Wednesday, December 19, 2007

Books I Like 2007

Poetry books I've really enjoyed this year include:

Eleanor Rees: Andraste's Hair
John Ash: The Parthian Stations
John Ashbery: A Worldly Country
Luke Kennard: The Harbour Beyond The Movie
Zoe Brigley: The Secret
Charles North: Cadenza
Tony Lopez: Covers
David Kennedy: The Devil's Bookshop
The Selected Poems of Alice Notley
Geraldine Monk: Racoon
Jane Holland: Boudicca & Co

There are others, but those are the ones I've remembered off the top of my head

I've also discovered the prose poetry of Annie Clarkson, and I'm looking forward to Sandra Tappenden's new book.

I've noticed that this year poetry by young women has become to seem more adventurous, and, dare I say it, more so than young men. But on the whole, younger poets seem less tied to particular ways of writing, mixing up genres often with an abandon I haven't seen for years. I once said that it was better for a young poet to read Ginsberg than Larkin; but maybe reading the two simultaneously (one in each hand?) is what people are doing right now. No bad thing.

Salt is my star publisher; not just because they published me (though that helps), but also because of the range of books they publish, from avant garde to mainstream. And they do look utterly gorgeous on a coffee-table. But Shearsman are also up there as among the best. Faber if anything look worse than ever.

Maybe I'm being over-optimistic in looking forward to next year's cropsof poetry and new poets. But I think we're in for some interesting new discoveries: the names I've never heard of on Dusie's British issue are quite amazing.

Wednesday, December 05, 2007

Salt Winter Poetry Party etc

I had a terrific time at the Salt winter Party at Foyles last Thursday. Firstly, it was great to meet poets who I've admired for ages like David Grubb and John Hartley Williams. Secondly, it was great to meet and have a drink with that fine poet and controversialist, Jane Holland. It was even more amazing to actually meet Chris, after talking to him on the phone & e-mail corresponding so much. I got to meet my publisher!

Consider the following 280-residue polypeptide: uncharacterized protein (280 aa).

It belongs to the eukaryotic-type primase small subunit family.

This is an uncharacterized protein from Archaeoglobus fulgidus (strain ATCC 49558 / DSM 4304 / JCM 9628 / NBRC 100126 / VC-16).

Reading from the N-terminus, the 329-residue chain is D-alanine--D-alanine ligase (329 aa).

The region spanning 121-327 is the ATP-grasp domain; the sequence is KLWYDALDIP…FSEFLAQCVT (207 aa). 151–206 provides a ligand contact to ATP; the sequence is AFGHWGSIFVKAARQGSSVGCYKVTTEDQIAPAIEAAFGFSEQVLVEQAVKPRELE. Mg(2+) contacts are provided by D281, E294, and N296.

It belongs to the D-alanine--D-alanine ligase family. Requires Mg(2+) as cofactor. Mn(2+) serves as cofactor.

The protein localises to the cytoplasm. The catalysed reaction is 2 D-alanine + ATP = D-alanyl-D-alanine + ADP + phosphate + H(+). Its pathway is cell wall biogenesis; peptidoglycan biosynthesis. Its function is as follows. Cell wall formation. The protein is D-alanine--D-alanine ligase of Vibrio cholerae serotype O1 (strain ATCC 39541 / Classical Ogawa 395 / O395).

The venue was slightly awkward - long rows of seats - but there were 200 people there to hear me read (next to last - the curse of having a name that at the back of the alphabet!) and I read two sonnets from the collection. I think there were some terrific writers there - Peter Jaegar and Sandra Tappenden among the poets, for instance. Gavin Salerie - who I met once at Geraldine Monk's party - said he liked my poems, which was a boost. It means so much more to me than if Andrew Motion had said he liked my poems. Though really I'd like everyone to like my stuff. I'm that shallow.

But I had a good time in London - and found a nice cheap place to eat in Old Compton Street in Soho - the Stockpot. Reasonable to good food, not showy, very quick turnaround and pleasant atmosphere. I went to Tate Modern, and was pleasantly surprised that a room full of Surrealist art had pictures by Tristram Hillier, Eileen Agar, Roland Penrose and Ithell Colloqhun as well as the usual names. English surrealism was often thought of in the past as not as good as the greats of the continent but I think it stands up very well.

I spent some time in the Poetry Library on the South Bank, discovering a terrific Nicholas Moore poem called Meaningless Gesture, that I must type up here soon.

On the Sunday, after having stopped off Saturday at Whatton, I was back in Manchester, and went to another poetry event, at Fuel in Withington. Well, there was some good stuff: John G Hall and Micheal Wilson in particular seemed to have real energy and above, a real love of language and what it can do. But Change Kunde was dispensing Good Advice when she wasn't trying to be terribly rude (God, how I hate that British seaside postcard innuendo about sex!), Matt Panesh was all shouty and un-PC in a terribly tired way, and there was so much obvious rhyme I wanted to scream. Oh, and Gordon Zola, who would have been a scream in music-hall in 1907, but just seems so old hat now.

The Salt event was great, because even when you weren't terribly turned on by what you heard (as I wasn't by a couple) at least you were aware that the writers were crafting their work, and weren't just in love with the sound of their own voices (you couldn't always hear them, in fact: bad sound system.)